Last Week: It was mainly a catch up week with my other?/regular?/non-street? circle of friends. On Tuesday I went back to the Sisters of Mercy night meal, after a two week break from my first visit. As I walked in Sister Apithenia said "Hi John", without any hesitation of thought. I think her name was Apithenia, or something close, I can't quite remember...(how bad do I feel!)
Feet: On Monday morning the straps on my sandal broke again, and so I took them off. I spent the next two days walking around on bare feet. It was something I considered to do for my whole walk as Jesus said to do in a couple of verses when he sends out the disciples. But I had been concerned about broken glass on the pavement. Since I have been out, I have learned the city cleaners wash and sweep all the streets and sidewalks every night and I have hardly seen anything to worry about at all. So I wandered about, watching closely where I walked at first, but less so later on. Being on bare feet it was significantly slower traveling around, picking my way and being more sensitive over rough spiky ashfelt. After two days my feet were a bit swollen, even when I put my sandals back on, but I think it would be only a matter of a weeks adjustment period and then they would harden up and be fine. The only real area of concern to me was going to the toilets. At the worst ones there is a fair bit of urine and water on the floor and so I avoided them or picked my way very carefully.
As I walked around I thought again about the connection between bare feet and holy ground. Why is it important? Yes God tells Moses to take off his sandals in God's presence, but that doesn't give me a logical reasoning behind the action. Perhaps it is about being connected physically to the earth which is 'creation'. Someone suggested that the Earth itself is God's house. That the older Judaism didn't see someones death as the time for going to Heaven, but as the time you lie in the 'house of the Lord', that is lie in the 'ground' until the time of resurrection for Judgement Day, before then being sent to Heaven. But then wearing sandals wasn't an issue for Jesus when he walked around. I think he may have asked his disciples not to wear them on their short journey more as a challenge to them. He likes to challenge people in thought and action, and as the disciples already had little possessions, perhaps it was one of the few added physical challenges he could give them...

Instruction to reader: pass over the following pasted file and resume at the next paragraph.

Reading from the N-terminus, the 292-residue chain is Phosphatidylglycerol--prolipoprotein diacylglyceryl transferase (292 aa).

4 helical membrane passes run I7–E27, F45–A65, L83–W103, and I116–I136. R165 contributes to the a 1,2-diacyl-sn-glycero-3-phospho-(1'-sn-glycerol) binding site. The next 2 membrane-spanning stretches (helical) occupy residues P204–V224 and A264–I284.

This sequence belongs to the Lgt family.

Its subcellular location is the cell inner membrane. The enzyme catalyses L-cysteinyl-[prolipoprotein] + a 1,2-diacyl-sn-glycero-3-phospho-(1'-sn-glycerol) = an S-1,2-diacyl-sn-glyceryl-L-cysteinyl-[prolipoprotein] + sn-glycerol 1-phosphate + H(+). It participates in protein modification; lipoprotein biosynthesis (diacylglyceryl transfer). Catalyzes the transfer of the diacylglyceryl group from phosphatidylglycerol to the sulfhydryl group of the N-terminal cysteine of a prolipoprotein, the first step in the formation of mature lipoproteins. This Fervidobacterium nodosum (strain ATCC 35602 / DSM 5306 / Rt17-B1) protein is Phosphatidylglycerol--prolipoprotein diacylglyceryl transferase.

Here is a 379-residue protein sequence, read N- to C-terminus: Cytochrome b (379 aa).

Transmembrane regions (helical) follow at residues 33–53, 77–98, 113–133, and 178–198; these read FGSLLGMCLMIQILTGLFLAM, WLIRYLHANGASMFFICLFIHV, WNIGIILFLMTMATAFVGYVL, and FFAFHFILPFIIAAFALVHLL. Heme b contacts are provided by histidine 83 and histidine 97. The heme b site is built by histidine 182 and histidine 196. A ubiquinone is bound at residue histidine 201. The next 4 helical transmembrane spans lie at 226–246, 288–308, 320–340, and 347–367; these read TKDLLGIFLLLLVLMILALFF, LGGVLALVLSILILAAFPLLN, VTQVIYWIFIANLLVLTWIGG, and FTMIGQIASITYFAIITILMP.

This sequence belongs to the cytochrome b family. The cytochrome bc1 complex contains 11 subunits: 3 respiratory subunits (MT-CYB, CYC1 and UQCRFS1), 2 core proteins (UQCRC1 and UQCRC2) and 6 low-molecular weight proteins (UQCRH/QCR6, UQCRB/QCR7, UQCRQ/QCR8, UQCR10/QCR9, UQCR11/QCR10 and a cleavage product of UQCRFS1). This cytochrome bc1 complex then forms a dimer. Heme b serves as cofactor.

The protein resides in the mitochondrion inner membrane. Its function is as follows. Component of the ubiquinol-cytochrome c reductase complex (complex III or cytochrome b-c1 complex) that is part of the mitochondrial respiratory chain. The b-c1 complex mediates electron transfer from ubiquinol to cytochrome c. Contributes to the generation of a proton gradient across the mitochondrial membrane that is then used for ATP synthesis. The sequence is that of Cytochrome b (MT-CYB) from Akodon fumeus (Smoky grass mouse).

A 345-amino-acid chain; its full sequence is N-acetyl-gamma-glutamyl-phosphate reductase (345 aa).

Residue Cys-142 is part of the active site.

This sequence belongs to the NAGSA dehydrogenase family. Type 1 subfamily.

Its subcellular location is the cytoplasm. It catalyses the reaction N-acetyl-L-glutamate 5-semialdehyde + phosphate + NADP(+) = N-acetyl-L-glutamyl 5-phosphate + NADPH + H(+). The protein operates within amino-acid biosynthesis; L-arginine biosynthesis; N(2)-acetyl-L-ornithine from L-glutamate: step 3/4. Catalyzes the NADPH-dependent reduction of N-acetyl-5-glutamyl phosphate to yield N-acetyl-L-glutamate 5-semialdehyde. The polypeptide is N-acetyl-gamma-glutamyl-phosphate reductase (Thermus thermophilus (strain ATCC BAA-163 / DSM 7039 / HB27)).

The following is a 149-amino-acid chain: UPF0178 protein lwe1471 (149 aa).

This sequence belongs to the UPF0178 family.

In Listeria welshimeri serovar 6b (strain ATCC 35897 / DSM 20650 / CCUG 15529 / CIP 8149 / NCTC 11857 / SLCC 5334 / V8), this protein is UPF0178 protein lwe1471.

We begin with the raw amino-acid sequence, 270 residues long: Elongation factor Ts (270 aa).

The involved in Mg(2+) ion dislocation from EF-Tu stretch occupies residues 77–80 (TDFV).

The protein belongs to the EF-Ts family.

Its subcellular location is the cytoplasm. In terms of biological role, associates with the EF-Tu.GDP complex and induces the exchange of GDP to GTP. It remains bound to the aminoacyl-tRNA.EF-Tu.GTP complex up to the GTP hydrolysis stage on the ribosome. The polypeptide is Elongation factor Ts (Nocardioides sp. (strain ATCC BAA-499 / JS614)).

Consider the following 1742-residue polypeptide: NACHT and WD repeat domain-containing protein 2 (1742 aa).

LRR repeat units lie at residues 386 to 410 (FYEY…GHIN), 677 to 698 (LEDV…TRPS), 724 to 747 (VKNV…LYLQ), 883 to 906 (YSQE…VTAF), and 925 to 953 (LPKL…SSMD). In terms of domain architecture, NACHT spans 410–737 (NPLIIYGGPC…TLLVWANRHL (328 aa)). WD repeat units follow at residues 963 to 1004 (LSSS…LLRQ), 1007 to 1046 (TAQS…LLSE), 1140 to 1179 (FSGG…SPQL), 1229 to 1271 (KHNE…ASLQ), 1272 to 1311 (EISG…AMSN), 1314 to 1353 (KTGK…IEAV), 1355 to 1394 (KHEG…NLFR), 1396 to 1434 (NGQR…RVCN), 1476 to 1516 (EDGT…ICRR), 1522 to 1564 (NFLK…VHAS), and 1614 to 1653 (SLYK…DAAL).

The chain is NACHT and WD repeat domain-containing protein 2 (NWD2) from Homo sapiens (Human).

Certainly I felt like more of a homeless person, without any footware. At one point a staff member from the Brotherhood of St.Lawrence came by and offered to get me a pair of shoes, but I declined. I went into a few shops to look at some sandals and see how much they cost to replace. The cheapest sandals at Myer were $90, an unobtainable fortune! Other stores had some around $30 (still beyond my means) and of course there were those colorful 'Crocs' (rubber cloggs) that seem to be everywhere I look now. As it turned out I went to have dinner with a friend on Thursday and he had bought me a new pair of sandals to wear! I had not mentioned the issue to him, it was just an idea he had, and followed through on. So timely! Woo Hoo :)
Tram: Fighting that tram riding temptation took a backward step this week. I had couple of rides left on my ticket but as I went out to World Vision I thought I would delay stamping it so that it would still be valid to return on within the two hours I thought I would need to get back. As I was reading my book I looked up to see the inspectors walking around checking everyone's tickets, except mine, and then they got off. Wow I had been overlooked and lucky as I didn't have any ID to prove my address for the fine, which would have meant the cops and then a nice little house of cards would have all collapsed. I stamped my ticket and considered myself warned...